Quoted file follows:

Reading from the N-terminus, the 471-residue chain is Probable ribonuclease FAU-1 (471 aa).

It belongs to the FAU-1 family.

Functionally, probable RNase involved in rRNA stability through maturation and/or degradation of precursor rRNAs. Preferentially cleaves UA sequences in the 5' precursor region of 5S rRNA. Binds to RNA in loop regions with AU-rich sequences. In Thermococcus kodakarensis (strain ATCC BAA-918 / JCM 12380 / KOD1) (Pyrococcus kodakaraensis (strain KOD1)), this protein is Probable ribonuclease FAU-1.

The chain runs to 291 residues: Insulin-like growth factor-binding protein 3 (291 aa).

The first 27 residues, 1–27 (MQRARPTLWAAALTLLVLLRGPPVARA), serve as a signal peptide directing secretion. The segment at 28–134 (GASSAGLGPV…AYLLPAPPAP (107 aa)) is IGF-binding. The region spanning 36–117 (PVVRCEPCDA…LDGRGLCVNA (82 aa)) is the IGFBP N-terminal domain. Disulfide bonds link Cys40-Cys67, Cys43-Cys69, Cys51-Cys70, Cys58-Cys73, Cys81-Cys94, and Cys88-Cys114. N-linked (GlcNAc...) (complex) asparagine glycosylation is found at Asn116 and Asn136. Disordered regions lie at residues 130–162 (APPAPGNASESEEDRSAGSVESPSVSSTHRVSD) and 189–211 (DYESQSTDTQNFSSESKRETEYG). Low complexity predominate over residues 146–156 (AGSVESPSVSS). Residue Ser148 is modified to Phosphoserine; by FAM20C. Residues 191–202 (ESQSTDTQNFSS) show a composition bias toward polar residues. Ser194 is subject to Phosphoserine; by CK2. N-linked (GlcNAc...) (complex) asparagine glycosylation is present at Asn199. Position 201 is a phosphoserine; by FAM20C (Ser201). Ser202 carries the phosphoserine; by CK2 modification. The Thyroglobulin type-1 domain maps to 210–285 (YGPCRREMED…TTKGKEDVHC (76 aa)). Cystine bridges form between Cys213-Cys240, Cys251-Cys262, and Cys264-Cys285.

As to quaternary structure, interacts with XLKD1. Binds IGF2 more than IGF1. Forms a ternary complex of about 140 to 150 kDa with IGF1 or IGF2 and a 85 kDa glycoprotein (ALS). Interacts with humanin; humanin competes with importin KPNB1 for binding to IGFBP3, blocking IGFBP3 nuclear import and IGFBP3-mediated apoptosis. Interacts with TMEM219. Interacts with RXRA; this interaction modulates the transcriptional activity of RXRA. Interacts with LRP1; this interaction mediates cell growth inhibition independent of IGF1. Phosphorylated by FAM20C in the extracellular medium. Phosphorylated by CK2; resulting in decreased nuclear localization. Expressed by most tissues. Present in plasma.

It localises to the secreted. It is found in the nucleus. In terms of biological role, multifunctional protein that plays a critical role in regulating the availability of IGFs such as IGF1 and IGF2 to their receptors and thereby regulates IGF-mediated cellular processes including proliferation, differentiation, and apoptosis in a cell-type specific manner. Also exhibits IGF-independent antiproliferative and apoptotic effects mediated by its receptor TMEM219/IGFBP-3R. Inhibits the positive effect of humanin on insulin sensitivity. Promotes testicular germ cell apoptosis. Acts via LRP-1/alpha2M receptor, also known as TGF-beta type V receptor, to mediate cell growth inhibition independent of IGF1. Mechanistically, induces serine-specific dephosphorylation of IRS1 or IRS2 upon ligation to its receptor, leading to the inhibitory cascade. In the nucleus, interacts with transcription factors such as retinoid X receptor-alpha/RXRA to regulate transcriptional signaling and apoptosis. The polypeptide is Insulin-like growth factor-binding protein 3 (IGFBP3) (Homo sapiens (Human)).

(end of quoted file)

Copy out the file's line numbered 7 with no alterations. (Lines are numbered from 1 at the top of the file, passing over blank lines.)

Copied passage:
It localises to the secreted. It is found in the nucleus. In terms of biological role, multifunctional protein that plays a critical role in regulating the availability of IGFs such as IGF1 and IGF2 to their receptors and thereby regulates IGF-mediated cellular processes including proliferation, differentiation, and apoptosis in a cell-type specific manner. Also exhibits IGF-independent antiproliferative and apoptotic effects mediated by its receptor TMEM219/IGFBP-3R. Inhibits the positive effect of humanin on insulin sensitivity. Promotes testicular germ cell apoptosis. Acts via LRP-1/alpha2M receptor, also known as TGF-beta type V receptor, to mediate cell growth inhibition independent of IGF1. Mechanistically, induces serine-specific dephosphorylation of IRS1 or IRS2 upon ligation to its receptor, leading to the inhibitory cascade. In the nucleus, interacts with transcription factors such as retinoid X receptor-alpha/RXRA to regulate transcriptional signaling and apoptosis. The polypeptide is Insulin-like growth factor-binding protein 3 (IGFBP3) (Homo sapiens (Human)).